Here is a game from the 2010 State Grade Championship that Bryan annotated exclusively for our website.
My round 4 opponent was Luc Lalonde, a strong 1700 player. I must
admit, i wasn’t expecting too much difficulty, even with black, but
Luc put up a good fight.
White: Luc Lalonde
Black: Bryan Hu
Relatively rare. Normal, of course, would be either 2.c4, 2.g3, or 2.d4.
Personally, I would have preferred 6.Bd3.
Not completely sure what I was doing. I had ideas of …e5, while avoiding shifting my rook to the e-file in favor of supporting a later …f5 in traditional King’s Indian style; however, any …e5 in the near future would be met by an exchange on e5 and then Ba3.
Turning attention towards e4 and also highlighting why the white bishop would have rather been on d3 than e2, to keep an eye on e4. Playing Bd3 now would lose a tempo over playing it on the sixth move.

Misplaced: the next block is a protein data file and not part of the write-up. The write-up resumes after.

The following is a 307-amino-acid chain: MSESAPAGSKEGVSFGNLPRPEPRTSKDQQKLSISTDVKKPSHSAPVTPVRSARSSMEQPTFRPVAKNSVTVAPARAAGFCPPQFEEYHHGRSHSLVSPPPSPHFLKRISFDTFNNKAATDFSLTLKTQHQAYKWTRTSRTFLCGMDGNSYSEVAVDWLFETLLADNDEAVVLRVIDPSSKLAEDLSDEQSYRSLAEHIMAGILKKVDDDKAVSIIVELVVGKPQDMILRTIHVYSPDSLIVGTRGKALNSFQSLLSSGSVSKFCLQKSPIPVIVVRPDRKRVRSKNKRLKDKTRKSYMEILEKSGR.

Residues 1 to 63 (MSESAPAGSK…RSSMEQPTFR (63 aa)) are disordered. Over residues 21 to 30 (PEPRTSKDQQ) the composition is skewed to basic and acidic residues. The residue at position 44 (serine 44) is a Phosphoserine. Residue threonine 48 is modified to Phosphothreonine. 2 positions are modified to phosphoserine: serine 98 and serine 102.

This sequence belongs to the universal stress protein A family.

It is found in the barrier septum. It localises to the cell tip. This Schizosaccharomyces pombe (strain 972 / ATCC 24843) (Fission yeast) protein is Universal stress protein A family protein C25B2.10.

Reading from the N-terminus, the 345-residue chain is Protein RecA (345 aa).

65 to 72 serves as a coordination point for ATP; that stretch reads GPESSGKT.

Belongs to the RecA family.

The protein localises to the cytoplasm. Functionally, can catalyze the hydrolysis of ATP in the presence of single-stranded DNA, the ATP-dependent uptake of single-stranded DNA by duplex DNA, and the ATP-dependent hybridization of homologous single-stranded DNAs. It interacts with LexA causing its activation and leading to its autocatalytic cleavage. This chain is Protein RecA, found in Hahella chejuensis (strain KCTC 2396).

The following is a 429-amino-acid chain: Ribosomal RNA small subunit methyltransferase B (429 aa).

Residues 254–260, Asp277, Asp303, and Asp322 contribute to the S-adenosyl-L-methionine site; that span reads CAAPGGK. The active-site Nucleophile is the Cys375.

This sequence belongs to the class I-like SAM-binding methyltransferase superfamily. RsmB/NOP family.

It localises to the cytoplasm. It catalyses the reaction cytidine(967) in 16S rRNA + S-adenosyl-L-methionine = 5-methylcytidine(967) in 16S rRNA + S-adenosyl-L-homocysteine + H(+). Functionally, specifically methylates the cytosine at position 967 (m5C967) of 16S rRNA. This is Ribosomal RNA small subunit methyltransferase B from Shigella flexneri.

An interesting strategy. With his pawn moves, White might now consider ideas like Na3-b5, forcing Black to uncomfortably defend the a7-pawn.
Of course to free d7 for the bishop.
Planning f3 and a regrouping.
Heading to a nice hole on e5.
Targeting the newly-made weakness at e3. This forces White into an awkward position.
18. Kf2 g5!
Black’s queen is coming to h5 and …g4 is on the way.
Odd move. Possibly to have a useful rook if the g-file ever opens after …g4 and …gxf3.
Black flicks in a check before dealing with the attack on c6.
(21.g3? Qxh2+ 22.Rg2 Nde4+! 23.fxe4 Ng4+! 24. Bxg4 fxg4+ 25. Bf3 Qh5 will win the piece back with Black up a pawn)
Here I missed a nice win with 21…Ng4! (similar to the note at white’s 21st move), as the threats on f2, h2, and down the f-file when White captures are too strong.
White is trying to simplify and hope to get to a salvageable ending.
White’s pieces are all over the place and uncoordinated. Black’s minor pieces come swarming in.
Wins another pawn.
31. Bxd6 would be met by 31…Bxd3+ and 32…Nxd6.
If 31…Rxf5, 32.Bg4.
White can’t avoid losing material.
37. cxd3 Nd2+
Black is winning, as he is up too much material.